Assisted suicide is poor policy

Outside of ethical issues, legalizing euthanasia brings a host of secondary evils.

The Supreme Court agreed to hear President George W. Bush’s administration’s challenge to Oregon’s assisted suicide law last week. The arguments in case will speak more of esoteric legal concepts, such as federal pre-emption of state law and states’ rights.

The court already decided there is no constitutional “right to die,” but that decision, written by Chief Justice William Rehnquist, indicated that if states wanted to allow assisted suicide, it would be in their power. Thus, it stands to reason the court will not now strike down Oregon’s law.

While this is legally sound, the law’s effect is unfortunate. Assisted suicide is ethically problematic at best and dangerous as a matter of public policy.

Oregon’s Death with Dignity Act has allowed 171 individuals to take their own lives. Some recover from debilitating ailments, even after a doctor determines they are terminal. Suicide, assisted or otherwise, obviously forgoes that recovery. Furthermore, we think going “gentle into that good night” holds life far too cheaply.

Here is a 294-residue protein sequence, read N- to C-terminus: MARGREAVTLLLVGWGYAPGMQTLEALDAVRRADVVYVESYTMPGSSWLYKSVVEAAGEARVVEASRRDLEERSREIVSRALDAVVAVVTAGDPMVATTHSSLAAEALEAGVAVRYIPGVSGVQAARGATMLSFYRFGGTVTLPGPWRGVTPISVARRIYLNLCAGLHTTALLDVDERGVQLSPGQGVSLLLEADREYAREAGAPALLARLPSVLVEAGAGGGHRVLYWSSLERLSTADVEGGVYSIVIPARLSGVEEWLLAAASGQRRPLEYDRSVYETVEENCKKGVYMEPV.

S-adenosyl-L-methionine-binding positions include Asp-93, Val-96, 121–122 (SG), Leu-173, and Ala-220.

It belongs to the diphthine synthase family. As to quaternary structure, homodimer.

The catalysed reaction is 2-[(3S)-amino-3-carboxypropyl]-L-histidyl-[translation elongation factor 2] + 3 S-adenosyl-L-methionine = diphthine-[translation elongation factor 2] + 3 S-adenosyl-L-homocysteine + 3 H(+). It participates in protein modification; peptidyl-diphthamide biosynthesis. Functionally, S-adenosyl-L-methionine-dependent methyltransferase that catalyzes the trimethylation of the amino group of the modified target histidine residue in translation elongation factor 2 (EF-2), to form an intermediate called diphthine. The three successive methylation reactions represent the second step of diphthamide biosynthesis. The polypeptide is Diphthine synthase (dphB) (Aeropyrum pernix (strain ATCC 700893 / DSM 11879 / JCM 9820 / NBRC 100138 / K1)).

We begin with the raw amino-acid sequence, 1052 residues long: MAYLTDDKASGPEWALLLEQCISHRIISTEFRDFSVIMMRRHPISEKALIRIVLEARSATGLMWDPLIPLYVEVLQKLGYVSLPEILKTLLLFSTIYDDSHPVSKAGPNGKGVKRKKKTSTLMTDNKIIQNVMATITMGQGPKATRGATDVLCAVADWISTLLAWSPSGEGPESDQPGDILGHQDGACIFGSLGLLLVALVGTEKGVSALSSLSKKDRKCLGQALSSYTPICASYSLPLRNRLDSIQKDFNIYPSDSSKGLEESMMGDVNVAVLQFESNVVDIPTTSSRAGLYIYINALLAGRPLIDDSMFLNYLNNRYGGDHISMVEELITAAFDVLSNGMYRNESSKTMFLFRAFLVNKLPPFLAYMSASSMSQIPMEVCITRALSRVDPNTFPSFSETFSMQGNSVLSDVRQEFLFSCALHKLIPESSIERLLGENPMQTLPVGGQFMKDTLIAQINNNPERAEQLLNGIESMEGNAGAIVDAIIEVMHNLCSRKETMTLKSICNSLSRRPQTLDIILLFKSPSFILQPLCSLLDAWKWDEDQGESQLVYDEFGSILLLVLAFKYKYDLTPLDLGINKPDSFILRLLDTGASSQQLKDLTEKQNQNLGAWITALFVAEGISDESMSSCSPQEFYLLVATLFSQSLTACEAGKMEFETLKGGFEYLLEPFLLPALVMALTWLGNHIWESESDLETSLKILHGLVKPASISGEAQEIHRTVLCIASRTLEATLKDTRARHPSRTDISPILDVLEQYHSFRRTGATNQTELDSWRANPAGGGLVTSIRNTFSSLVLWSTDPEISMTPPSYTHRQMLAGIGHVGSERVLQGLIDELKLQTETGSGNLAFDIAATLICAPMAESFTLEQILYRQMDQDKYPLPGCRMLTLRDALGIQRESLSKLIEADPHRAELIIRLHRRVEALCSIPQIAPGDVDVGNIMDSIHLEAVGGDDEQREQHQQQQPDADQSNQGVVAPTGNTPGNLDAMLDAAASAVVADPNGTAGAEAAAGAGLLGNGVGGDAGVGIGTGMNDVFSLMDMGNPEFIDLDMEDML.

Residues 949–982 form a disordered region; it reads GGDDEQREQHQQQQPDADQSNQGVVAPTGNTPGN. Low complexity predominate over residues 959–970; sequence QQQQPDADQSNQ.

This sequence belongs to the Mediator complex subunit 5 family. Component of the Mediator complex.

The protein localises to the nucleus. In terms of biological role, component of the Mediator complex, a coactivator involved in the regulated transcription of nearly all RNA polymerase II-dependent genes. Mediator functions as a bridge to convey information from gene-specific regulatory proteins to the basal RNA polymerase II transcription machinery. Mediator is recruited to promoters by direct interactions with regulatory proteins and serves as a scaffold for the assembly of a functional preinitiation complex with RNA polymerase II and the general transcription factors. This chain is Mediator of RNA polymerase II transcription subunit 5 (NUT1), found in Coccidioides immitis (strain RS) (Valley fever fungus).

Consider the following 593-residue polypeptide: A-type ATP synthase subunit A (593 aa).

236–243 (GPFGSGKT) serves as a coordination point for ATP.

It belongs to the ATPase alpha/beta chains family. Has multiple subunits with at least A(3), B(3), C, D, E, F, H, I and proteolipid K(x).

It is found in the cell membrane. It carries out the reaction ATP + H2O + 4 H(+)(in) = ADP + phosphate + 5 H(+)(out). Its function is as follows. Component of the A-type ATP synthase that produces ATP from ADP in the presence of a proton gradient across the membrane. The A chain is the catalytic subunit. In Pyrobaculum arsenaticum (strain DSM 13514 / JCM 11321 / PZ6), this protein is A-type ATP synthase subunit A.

It would be terribly pious and self-righteous, however, not to recognize that this decision is intrinsically personal. We would not spend time condemning suicide in this space, were it not for Oregon’s law, which institutionalizes and destigmatizes suicide.

Making killing one’s self a visit to the doctor brings with it a host of secondary evils.

Most health-care costs come late in life, a fact insurance companies are well aware of. While they will not tell doctors to advise suicide, we fear the fine print of health-insurance policies will be written to encourage euthanasia in many subtle ways.

For the same basic reason, people facing a “terminal” illness will have to choose between taxing their family’s resources or simply calling it a life. Even worse, self-interested relatives might encourage it. Suffering individuals will still face the latter set of choices, but if society cleans up suicide, it makes hope all the more difficult to cling to.

If the court does, in fact, uphold the Oregon law, other states will face this question all too soon. They must reject such legislation, for both ethical and practical reasons.

It might be overly romantic to expect suffering people to “rage, rage against the dying of the light.” But making it easier to take their own lives is not a sound idea.